I cannot think that this is an effective scheme to end war; the “police actions” of the international body do not cease to be wars by giving them another name. To his credit, Moyn cites a dissenting view by John Bassett Moore, the foremost American authority of the late nineteenth and early twentieth centuries on international law. Moore “felt it was not a good idea for their country to renounce its birthright in exchange for the pottage of endless war to keep other countries from fighting one another (p. 77). Moyn also cites an article by Edwin Borchard, Moore’s greatest disciple, on the illegality of Franklin Roosevelt’s bases-for-destroyers deal with Britain (p. 347, note to p.122).

Moyn also views sympathetically the unsuccessful effort to try Kaiser Wilhelm II for criminal conduct in launching World War I. By making rulers personally responsible for their conduct, peace would be encouraged. Once more, I find myself in dissent from Moyn. Is a tribunal of judges from the victorious side in a war a fit body to decide the responsibilities for a war’s outbreak? Did Germany and its kaiser bear the primary guilt for World War I? I do not think so, and though I cannot argue the question here, the point is much disputed. Moyn also praises the post–World War II Nuremberg tribunal, pointing out that the primary indictment of the German leaders was for starting the war, not for crimes against humanity committed during the conflict. One must again ask whether “victor’s justice” is desirable, all the more so in that the Soviets, sitting in judgment on Germany, had like that country invaded Poland when the war began.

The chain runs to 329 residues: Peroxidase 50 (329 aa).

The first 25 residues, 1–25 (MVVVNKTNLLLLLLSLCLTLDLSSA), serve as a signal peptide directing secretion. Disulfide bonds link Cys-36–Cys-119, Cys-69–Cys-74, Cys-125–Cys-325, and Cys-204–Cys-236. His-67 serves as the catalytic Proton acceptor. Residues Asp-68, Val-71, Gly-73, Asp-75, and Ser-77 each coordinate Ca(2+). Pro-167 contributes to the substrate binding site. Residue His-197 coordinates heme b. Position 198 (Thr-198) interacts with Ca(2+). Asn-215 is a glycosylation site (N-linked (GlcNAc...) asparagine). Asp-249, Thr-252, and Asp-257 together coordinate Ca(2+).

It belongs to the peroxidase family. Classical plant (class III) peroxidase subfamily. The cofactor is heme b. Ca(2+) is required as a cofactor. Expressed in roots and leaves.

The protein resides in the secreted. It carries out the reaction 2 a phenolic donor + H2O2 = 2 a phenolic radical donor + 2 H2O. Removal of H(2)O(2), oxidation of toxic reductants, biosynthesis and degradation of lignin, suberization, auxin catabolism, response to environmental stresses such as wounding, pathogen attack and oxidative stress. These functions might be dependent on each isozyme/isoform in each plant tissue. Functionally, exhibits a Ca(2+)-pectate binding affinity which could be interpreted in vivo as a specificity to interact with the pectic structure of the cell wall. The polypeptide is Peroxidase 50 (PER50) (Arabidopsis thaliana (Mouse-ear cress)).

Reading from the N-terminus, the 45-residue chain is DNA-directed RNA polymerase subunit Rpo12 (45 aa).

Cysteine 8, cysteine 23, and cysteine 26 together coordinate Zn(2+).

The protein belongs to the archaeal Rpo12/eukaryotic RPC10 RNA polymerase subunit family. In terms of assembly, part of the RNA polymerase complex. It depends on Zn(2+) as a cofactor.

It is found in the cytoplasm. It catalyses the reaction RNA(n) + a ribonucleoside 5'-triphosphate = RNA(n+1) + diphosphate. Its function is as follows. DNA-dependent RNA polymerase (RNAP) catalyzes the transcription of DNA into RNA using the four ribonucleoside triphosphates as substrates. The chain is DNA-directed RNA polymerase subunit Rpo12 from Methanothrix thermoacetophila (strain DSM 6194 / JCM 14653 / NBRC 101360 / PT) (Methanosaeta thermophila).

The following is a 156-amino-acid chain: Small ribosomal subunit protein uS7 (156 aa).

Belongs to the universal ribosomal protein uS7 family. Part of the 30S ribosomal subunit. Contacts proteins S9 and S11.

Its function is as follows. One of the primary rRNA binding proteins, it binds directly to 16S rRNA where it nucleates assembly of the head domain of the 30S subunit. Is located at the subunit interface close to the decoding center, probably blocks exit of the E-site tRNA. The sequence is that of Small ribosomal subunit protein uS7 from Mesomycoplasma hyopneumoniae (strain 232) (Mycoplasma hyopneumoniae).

Moyn covers a vast number of issues, and I have space to cover only one more. Today critics of American foreign policy often point to the Vietnam War as the principal instance of horrendous conduct by America during wartime. Those of us alive at the time will never forget the “body counts,” the My Lai massacre, napalm and Agent Orange, and the saturation bombing of both Vietnam and Cambodia. Moyn says that bad as it was, the Korean War was worse. “Korea was the most brutal war of the twentieth century, measured by the intensity of violence and per capita civilian deaths. In three years, four million died, and half of them were civilians—a higher proportion of the population than in any modern war, including World War II and the Vietnam conflict” (p. 135).

Although a number of treaties sought to regulate military conduct during war, serious efforts to apply such measures is a quite recent development. The notorious program of killing by drone, in which civilian casualties are few, at least as compared with earlier military incursions, is a prime case of the effort to “humanize” war. It is precisely this that arouses Moyn’s suspicions. He fears that the expansion of such endeavors, along with programs of global surveillance, would subject the world to hegemonic control by one or a few dominant superpowers. In warning against this danger, Moyn has rendered a great service to peace. Author: